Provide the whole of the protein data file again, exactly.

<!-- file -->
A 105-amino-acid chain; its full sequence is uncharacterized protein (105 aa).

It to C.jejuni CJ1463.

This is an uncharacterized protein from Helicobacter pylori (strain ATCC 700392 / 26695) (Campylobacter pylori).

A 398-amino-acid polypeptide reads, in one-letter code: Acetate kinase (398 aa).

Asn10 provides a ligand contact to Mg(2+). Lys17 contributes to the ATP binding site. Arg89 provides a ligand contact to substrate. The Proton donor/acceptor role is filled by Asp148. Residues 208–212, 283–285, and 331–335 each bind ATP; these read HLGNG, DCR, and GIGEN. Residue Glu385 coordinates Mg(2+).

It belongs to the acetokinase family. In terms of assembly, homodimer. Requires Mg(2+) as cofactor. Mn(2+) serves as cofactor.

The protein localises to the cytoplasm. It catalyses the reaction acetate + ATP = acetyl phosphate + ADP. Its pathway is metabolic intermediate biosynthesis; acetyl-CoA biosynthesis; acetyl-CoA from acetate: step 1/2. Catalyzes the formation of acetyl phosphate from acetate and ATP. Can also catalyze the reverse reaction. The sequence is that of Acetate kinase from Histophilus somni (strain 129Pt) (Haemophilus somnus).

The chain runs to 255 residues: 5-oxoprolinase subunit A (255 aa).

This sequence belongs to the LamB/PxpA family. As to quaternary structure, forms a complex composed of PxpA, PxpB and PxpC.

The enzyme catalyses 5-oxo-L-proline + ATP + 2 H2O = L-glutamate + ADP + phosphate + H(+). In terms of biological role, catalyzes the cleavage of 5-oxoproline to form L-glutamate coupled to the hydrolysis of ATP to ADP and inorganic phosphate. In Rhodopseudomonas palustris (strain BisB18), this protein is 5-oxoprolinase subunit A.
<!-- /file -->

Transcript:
A 105-amino-acid chain; its full sequence is uncharacterized protein (105 aa).

It to C.jejuni CJ1463.

This is an uncharacterized protein from Helicobacter pylori (strain ATCC 700392 / 26695) (Campylobacter pylori).

A 398-amino-acid polypeptide reads, in one-letter code: Acetate kinase (398 aa).

Asn10 provides a ligand contact to Mg(2+). Lys17 contributes to the ATP binding site. Arg89 provides a ligand contact to substrate. The Proton donor/acceptor role is filled by Asp148. Residues 208–212, 283–285, and 331–335 each bind ATP; these read HLGNG, DCR, and GIGEN. Residue Glu385 coordinates Mg(2+).

It belongs to the acetokinase family. In terms of assembly, homodimer. Requires Mg(2+) as cofactor. Mn(2+) serves as cofactor.

The protein localises to the cytoplasm. It catalyses the reaction acetate + ATP = acetyl phosphate + ADP. Its pathway is metabolic intermediate biosynthesis; acetyl-CoA biosynthesis; acetyl-CoA from acetate: step 1/2. Catalyzes the formation of acetyl phosphate from acetate and ATP. Can also catalyze the reverse reaction. The sequence is that of Acetate kinase from Histophilus somni (strain 129Pt) (Haemophilus somnus).

The chain runs to 255 residues: 5-oxoprolinase subunit A (255 aa).

This sequence belongs to the LamB/PxpA family. As to quaternary structure, forms a complex composed of PxpA, PxpB and PxpC.

The enzyme catalyses 5-oxo-L-proline + ATP + 2 H2O = L-glutamate + ADP + phosphate + H(+). In terms of biological role, catalyzes the cleavage of 5-oxoproline to form L-glutamate coupled to the hydrolysis of ATP to ADP and inorganic phosphate. In Rhodopseudomonas palustris (strain BisB18), this protein is 5-oxoprolinase subunit A.